Developing and maintaining a shovel-ready site for industry in the Jamestown area requires preparation, patience, willpower and investment.
The Resource Center is looking for an area in Jamestown to build a health care facility. A proposed location is on Harrison Street, the former site of the Watkins building.
The location has been met with some resistance from City Council members, as well as Mayor Sam Teresi, who the location is one of the last in the city where a manufacturer would be able to begin development immediately.
A for sale sign stands on this Harrison Street property. It is one of the few sites ready for industrial development in Jamestown.
P-J photo by
Demolishing the Dahlstrom Building at Second and Buffalo streets could give the city another two or three acres of industrial development space.
"Our position was, this site is virtually ready to go," Teresi said. "We have been spending hundreds of thousands of dollars over the past 25 years to ready it."
Representatives for The Resource Center have stated that although the Harrison Street location is ideal for the size and type of facility they are looking to build, that they are willing to take other locations into consideration.
"We are very pleased now with the willingness of The Resource Center to resume looking at other alternatives," Teresi said.
"Our staff has been actively engaged in conversations with them right along, including the last few days since they have publicly pronounced that they would be open to other sites. We are very pleased with that. We think that The Resource Center project has a lot of value and potential for the community, and we look forward to working with them."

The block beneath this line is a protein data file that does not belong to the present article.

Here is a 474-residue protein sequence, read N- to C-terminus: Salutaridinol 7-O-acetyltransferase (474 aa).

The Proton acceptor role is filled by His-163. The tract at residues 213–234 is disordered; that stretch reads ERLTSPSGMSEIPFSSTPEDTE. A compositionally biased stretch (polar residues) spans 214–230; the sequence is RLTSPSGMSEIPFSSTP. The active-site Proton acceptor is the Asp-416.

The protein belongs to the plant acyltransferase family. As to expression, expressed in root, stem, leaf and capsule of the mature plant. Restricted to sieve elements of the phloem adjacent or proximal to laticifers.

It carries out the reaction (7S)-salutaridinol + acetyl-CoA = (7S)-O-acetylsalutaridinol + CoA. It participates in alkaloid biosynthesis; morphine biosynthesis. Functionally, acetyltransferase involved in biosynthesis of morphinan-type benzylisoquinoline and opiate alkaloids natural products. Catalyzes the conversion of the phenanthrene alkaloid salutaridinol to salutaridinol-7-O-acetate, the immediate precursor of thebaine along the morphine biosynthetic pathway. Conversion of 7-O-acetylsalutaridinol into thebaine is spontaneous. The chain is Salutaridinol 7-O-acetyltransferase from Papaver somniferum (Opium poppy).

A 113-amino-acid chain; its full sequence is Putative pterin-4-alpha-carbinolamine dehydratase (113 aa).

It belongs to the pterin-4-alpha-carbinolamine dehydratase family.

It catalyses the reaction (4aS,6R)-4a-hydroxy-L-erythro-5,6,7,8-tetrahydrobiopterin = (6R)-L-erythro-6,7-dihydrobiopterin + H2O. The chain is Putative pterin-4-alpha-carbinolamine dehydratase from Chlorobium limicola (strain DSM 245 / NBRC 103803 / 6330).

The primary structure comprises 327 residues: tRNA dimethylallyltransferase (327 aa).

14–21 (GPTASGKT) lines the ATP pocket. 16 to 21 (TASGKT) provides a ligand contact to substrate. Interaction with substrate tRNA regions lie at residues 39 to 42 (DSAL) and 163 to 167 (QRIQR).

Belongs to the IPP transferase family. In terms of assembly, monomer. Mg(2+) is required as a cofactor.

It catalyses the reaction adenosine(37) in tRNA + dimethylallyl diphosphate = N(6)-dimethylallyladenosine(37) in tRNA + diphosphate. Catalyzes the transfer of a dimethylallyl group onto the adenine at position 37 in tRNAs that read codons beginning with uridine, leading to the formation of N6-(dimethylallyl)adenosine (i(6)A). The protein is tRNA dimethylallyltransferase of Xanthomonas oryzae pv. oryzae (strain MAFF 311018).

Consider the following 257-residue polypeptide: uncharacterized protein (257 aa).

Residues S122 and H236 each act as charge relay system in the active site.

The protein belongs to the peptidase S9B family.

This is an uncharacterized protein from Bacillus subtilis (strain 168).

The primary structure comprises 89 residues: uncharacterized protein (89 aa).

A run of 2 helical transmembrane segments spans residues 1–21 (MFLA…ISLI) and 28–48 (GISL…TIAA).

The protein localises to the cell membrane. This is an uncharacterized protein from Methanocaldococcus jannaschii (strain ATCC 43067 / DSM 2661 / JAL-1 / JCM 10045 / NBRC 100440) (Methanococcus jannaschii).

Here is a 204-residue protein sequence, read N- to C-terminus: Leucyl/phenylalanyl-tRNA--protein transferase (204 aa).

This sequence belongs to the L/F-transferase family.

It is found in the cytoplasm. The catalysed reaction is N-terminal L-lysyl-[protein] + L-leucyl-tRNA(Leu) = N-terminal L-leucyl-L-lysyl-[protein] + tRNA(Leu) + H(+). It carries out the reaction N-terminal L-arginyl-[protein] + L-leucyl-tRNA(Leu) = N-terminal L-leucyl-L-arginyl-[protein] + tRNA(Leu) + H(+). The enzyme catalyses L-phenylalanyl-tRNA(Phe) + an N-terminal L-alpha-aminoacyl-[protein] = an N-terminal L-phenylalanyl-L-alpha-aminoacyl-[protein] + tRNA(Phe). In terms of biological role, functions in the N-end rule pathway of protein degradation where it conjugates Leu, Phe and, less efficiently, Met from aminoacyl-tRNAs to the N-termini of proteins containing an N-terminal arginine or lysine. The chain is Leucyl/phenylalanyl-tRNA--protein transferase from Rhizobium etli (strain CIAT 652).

In the past, Teresi said, many businesses have been able to develop in the Jamestown area because the city and county invested the funds to create industrial development opportunities, and then had the patience and willpower to keep the sites available for their intended purpose.
Teresi cited businesses such as Cummins Engine, SKF and Bush Industries as having come in at times when the county and city had locations available. Although some locations took longer to fill than others, Teresi credits the Jamestown area as having those locations available.
"I just think it would be very short-sighted to give up that site for the type of development that could happen in many, many other locations in the city and, quite frankly, bring more bang for the buck," Teresi said.
Because the Harrison Street location is ready for industry to move in right now, the city is working to preserve it. According to Teresi, if a business shows interest in the community but there is no place to build, they will move elsewhere.
"When the opportunity comes knocking on the door and somebody wants to come look at your community, you have to have options for them right now. Otherwise, there is no shortage of other places around the nation and North America that are ready to go right now," Teresi said.
The Harrison Street property has sat vacant for many years. However, according to Teresi, the thought of vacant land is not reason enough to give it up.